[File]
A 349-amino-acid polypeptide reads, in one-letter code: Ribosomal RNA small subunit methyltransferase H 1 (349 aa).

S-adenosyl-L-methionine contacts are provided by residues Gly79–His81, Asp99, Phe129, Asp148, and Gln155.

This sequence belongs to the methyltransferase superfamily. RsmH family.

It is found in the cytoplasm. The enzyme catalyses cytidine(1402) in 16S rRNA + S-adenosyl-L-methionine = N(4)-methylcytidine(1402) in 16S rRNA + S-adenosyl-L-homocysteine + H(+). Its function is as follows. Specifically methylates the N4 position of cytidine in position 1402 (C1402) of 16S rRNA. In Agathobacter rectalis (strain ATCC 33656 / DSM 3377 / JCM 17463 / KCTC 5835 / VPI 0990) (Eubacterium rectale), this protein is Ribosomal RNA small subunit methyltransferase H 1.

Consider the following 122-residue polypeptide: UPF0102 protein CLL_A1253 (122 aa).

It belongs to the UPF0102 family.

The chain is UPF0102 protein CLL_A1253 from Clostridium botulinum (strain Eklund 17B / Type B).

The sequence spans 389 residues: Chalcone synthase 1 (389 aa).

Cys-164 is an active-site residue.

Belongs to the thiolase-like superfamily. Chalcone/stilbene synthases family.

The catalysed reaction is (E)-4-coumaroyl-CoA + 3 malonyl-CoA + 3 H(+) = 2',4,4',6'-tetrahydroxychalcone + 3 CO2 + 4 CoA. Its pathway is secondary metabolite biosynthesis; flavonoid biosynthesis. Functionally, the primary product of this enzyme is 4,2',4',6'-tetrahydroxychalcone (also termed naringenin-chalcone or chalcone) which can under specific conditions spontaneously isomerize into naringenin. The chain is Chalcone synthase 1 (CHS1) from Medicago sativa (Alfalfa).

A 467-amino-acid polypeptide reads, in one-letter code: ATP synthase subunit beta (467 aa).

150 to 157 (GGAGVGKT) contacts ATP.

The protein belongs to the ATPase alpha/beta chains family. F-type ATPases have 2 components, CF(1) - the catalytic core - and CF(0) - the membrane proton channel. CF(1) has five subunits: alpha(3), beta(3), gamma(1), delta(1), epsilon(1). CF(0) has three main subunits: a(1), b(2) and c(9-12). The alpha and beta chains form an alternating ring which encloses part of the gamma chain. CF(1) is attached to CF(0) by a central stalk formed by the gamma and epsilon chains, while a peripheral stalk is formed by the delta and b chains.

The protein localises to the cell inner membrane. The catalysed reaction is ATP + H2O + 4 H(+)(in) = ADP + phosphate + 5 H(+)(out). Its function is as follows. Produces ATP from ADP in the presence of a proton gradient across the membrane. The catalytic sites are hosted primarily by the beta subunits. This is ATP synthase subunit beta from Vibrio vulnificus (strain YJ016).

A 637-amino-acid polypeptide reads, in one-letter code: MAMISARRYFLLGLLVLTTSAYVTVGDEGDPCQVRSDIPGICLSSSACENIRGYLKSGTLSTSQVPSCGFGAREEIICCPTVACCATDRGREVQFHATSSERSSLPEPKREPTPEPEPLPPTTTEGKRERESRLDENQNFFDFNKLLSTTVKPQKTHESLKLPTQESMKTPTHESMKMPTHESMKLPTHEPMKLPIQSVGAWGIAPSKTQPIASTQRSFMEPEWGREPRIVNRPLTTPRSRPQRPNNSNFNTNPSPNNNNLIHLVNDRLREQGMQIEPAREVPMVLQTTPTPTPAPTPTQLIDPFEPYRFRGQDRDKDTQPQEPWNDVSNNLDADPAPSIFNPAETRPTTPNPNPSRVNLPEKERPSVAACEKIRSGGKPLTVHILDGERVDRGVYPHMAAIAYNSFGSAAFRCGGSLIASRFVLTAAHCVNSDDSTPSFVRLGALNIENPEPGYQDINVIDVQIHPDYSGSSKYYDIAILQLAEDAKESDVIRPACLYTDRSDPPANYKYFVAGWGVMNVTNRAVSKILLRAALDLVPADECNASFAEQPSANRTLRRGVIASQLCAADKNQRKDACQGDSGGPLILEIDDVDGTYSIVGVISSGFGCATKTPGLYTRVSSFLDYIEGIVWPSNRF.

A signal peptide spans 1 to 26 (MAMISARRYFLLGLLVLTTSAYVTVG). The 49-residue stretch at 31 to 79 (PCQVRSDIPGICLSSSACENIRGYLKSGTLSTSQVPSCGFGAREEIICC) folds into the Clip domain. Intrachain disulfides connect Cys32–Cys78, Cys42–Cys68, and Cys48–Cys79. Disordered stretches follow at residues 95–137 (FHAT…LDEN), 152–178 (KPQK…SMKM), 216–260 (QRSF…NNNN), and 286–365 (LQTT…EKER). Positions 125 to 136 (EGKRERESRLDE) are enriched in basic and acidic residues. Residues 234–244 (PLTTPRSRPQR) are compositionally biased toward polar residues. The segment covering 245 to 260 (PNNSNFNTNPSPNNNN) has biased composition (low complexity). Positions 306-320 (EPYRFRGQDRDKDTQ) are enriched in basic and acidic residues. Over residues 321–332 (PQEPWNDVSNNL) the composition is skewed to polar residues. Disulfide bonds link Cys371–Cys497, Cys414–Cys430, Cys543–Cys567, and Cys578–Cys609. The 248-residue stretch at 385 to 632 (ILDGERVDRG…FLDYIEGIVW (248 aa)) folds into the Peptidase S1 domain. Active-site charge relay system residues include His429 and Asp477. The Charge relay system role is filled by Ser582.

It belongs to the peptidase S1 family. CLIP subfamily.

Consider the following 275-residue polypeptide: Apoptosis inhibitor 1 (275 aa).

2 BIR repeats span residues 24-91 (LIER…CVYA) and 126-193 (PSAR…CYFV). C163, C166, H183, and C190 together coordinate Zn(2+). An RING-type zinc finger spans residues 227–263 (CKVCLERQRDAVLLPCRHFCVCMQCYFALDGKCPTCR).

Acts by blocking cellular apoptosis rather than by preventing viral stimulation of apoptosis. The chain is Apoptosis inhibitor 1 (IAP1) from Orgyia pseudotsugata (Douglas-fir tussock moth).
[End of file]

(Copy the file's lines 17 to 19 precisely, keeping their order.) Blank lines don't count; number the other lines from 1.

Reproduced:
A signal peptide spans 1 to 26 (MAMISARRYFLLGLLVLTTSAYVTVG). The 49-residue stretch at 31 to 79 (PCQVRSDIPGICLSSSACENIRGYLKSGTLSTSQVPSCGFGAREEIICC) folds into the Clip domain. Intrachain disulfides connect Cys32–Cys78, Cys42–Cys68, and Cys48–Cys79. Disordered stretches follow at residues 95–137 (FHAT…LDEN), 152–178 (KPQK…SMKM), 216–260 (QRSF…NNNN), and 286–365 (LQTT…EKER). Positions 125 to 136 (EGKRERESRLDE) are enriched in basic and acidic residues. Residues 234–244 (PLTTPRSRPQR) are compositionally biased toward polar residues. The segment covering 245 to 260 (PNNSNFNTNPSPNNNN) has biased composition (low complexity). Positions 306-320 (EPYRFRGQDRDKDTQ) are enriched in basic and acidic residues. Over residues 321–332 (PQEPWNDVSNNL) the composition is skewed to polar residues. Disulfide bonds link Cys371–Cys497, Cys414–Cys430, Cys543–Cys567, and Cys578–Cys609. The 248-residue stretch at 385 to 632 (ILDGERVDRG…FLDYIEGIVW (248 aa)) folds into the Peptidase S1 domain. Active-site charge relay system residues include His429 and Asp477. The Charge relay system role is filled by Ser582.

It belongs to the peptidase S1 family. CLIP subfamily.

Consider the following 275-residue polypeptide: Apoptosis inhibitor 1 (275 aa).